150. Philosophy of Cognitive Sciences

151. Philosophy of Neuroscience

180. Phenomenology

4. Historical Perspectives on Philosophy, Science, and Religion
Throughout its history, philosophy has developed in a complex relationship with the natural sciences and religion. Philosophical ideas have both contributed to and challenged our understanding of nature and God, and developments in the sciences and religion have posed new challenges for philosophical thinking. The historical perspectives emphasis focuses on the fertile interplay between philosophy, science, and religion in several key periods: ancient Greece, the Scientific Revolution, and Enlightenment and post-Enlightenment Europe. The aim is not simply to document the history of philosophical ideas, but to use this history as a way of better understanding contemporary debates about the basic questions of human life.

This area prepares students for postgraduate work in philosophy, and for any career that requires breadth of knowledge, intellectual flexibility, as well as communicative and analytical skills.

100. Plato

101. Aristotle

102. Hellenistic Philosophy

104. The Rationalists

105. The Empiricists

106. Kant

107. Hegel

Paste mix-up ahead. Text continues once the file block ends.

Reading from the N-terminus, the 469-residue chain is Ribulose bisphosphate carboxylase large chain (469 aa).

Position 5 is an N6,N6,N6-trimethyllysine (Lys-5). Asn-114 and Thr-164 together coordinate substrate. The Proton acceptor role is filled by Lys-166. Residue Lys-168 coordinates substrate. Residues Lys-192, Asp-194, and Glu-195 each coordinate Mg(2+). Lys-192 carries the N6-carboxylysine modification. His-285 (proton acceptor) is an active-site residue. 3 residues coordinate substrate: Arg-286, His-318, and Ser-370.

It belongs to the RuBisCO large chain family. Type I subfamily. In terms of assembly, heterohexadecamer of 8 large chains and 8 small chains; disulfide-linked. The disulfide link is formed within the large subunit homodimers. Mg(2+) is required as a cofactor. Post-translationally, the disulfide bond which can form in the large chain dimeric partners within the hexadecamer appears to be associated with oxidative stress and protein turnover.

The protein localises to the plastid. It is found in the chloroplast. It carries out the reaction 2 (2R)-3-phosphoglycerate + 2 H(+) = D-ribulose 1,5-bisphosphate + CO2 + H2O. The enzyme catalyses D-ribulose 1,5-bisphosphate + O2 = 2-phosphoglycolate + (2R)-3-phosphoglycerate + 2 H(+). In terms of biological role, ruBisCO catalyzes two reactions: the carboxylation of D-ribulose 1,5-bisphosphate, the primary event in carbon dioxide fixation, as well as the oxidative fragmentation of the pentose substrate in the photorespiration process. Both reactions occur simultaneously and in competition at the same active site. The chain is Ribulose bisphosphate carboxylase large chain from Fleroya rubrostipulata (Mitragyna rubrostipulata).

108. Nineteenth-Century Philosophy

109. History of Analytic Philosophy

161. Topics in the History of Ethics

166. Classics in Political Philosophy

180. Phenomenology

181. Existentialism

183. Topics in Continental Philosophy

Grade Rules for Majors/Minors

All courses applied toward the major or minor must be completed with a grade of C– or better. Further, a GPA of 2.0 must be maintained in courses applied toward the major or minor. It should be noted that courses taken under the Pass/Not-Pass (P/NP) grading option cannot be applied toward the major or minor.

Honors Program

The philosophy department offers an honors program for outstanding students in the major. Majors who have a 3.7 GPA in philosophy (3.25 overall) at the end of their junior year and who have taken at least four upper-division philosophy courses are eligible to apply. Interested students must consult with a faculty sponsor by the last day of classes during the spring term of their junior year. Admission to the honors program requires nomination by a faculty sponsor and approval of the undergraduate adviser. Nominating Petitions can be obtained from the philosophy department.